Canada retained their Olympic ice hockey crown at the Bolshoy Ice Dome as the
grand sporting climax to the Games was engulfed by another doping scandal.
The reigning champions outclassed Sweden 3-0 after the Scandinavians had been
forced to play without their vice-captain Nicklas Backstrom, who had tested
positive for the banned stimulant, pseudoephedrine.
Backstrom, one of Sweden’s star forwards, says he was dumbfounded to be told
only two and a half hours before the game of his positive test, insisting:
“I’ve got absolutely nothing to hide. It was shocking to me and at the same
time I’m here right now and I have to deal it.”
The Swedish team doctor Bjoern Waldeback said the stimulant was contained in a
pill Backstrom had been taking to treat allergies for many years.
“It’s a permitted drug. We told them he had one pill per day as he has for the
past seven years,” Waldeback said.
Sweden coach Par Marts was left raging about losing Backstrom so close to the
final, believing that, as the test was taken on Wednesday, the International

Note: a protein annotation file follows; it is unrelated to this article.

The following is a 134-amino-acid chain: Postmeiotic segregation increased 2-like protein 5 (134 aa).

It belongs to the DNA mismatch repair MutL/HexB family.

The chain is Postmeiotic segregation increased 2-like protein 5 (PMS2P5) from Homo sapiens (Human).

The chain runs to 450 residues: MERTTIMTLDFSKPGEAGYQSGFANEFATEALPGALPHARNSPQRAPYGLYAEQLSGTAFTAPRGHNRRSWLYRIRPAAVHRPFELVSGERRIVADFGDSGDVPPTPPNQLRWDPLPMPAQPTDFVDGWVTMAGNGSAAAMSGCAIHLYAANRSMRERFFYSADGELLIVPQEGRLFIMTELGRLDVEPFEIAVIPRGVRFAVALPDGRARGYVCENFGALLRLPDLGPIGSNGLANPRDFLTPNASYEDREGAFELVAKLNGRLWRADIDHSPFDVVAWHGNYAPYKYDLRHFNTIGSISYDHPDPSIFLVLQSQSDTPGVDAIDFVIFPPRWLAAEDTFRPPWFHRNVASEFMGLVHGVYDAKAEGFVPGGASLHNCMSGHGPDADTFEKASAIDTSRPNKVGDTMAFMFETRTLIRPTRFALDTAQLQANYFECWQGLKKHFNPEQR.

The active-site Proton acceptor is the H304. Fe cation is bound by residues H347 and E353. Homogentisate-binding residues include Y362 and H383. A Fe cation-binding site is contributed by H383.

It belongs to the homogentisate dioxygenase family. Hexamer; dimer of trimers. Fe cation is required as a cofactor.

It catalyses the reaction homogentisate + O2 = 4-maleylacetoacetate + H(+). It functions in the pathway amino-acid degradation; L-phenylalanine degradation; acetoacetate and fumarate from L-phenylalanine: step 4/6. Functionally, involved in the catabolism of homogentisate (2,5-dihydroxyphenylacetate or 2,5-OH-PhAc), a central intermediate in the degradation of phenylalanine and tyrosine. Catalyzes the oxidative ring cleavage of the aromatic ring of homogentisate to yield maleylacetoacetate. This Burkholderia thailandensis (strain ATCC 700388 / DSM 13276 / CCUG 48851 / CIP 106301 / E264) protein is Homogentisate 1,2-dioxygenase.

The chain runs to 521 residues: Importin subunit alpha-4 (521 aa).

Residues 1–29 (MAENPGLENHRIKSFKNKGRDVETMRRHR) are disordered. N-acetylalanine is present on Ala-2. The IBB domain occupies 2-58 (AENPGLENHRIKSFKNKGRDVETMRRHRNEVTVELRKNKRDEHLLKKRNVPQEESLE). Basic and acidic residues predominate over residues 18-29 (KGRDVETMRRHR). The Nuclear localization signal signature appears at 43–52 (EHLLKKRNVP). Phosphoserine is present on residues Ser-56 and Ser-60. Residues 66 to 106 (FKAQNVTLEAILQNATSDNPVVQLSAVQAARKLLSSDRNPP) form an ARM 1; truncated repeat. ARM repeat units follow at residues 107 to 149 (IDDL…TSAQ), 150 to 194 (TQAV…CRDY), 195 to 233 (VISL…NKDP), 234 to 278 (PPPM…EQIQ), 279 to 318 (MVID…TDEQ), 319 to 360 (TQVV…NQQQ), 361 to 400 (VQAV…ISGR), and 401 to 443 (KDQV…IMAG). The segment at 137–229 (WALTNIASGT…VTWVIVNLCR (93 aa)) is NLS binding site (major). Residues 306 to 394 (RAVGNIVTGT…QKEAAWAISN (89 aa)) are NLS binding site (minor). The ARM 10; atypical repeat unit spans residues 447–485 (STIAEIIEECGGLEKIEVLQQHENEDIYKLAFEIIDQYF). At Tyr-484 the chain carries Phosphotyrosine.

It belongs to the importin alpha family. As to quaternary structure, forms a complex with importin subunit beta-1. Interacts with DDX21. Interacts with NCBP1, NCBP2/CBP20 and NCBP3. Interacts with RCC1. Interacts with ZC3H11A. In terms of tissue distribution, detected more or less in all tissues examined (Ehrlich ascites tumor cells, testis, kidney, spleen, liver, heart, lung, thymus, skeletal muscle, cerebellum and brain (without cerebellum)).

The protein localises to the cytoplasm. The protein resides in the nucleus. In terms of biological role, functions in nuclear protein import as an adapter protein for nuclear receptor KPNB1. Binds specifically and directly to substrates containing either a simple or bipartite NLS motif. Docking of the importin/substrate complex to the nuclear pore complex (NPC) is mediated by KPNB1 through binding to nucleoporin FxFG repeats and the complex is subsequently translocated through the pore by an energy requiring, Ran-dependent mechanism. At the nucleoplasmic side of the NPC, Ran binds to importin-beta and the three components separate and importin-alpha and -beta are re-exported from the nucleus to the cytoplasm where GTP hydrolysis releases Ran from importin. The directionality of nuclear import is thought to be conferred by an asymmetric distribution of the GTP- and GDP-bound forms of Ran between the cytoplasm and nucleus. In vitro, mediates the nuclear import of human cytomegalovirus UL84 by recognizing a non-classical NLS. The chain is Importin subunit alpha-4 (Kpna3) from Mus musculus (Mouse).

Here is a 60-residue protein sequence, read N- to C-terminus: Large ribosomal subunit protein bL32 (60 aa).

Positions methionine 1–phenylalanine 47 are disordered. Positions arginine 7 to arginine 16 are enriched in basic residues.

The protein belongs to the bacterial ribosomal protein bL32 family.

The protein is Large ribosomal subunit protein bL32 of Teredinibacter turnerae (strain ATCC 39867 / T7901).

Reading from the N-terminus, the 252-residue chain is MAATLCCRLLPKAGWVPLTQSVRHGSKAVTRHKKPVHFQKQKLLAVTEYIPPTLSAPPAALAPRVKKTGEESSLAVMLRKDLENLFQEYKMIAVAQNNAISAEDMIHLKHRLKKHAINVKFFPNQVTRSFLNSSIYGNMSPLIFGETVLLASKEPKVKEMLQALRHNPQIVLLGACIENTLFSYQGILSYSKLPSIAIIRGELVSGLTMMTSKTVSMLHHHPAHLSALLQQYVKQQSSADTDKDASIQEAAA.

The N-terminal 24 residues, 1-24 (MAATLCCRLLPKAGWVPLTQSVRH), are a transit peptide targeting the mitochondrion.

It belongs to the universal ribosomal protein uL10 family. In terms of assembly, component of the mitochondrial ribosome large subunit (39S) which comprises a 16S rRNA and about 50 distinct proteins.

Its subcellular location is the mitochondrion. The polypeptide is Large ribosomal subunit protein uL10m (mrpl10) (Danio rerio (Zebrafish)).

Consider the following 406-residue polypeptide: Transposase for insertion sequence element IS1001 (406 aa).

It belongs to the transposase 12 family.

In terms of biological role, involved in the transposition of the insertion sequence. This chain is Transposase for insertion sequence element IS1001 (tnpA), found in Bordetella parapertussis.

Olympic Committee must have known about the result before Sunday’s final.
“It feels like a great miscarriage of justice,” he said. “The IIHF
(International Ice Hockey Federation) have doctors here who said that they
thought Nicklas should play but the International Olympic Committee said he
“If you get to hear about it two hours before the game it feels like they (the
IOC) are playing some kind of game. It’s just rude. You can’t just do
something like that.”
Forced to reshuffle at the last minute, the Swedes were then outplayed with
Canadian captain Sidney Crosby, their answer to David Beckham who was the
2010 hero when he scored the overtime winner that sank the USA, once again
netting a superb solo goal in the rout.
Backstrom’s failed test made him the sixth athlete to be thrown out of the
Games for doping offences, following German biathlete Evi
Sachenbacher-Stehle, Ukrainian cross country skier Marina Lisogor, Austrian
cross country skier Johannes Duer, Italian bobsledder William Frullani and
Latvian ice hockey player Vitalijs Pavlovs.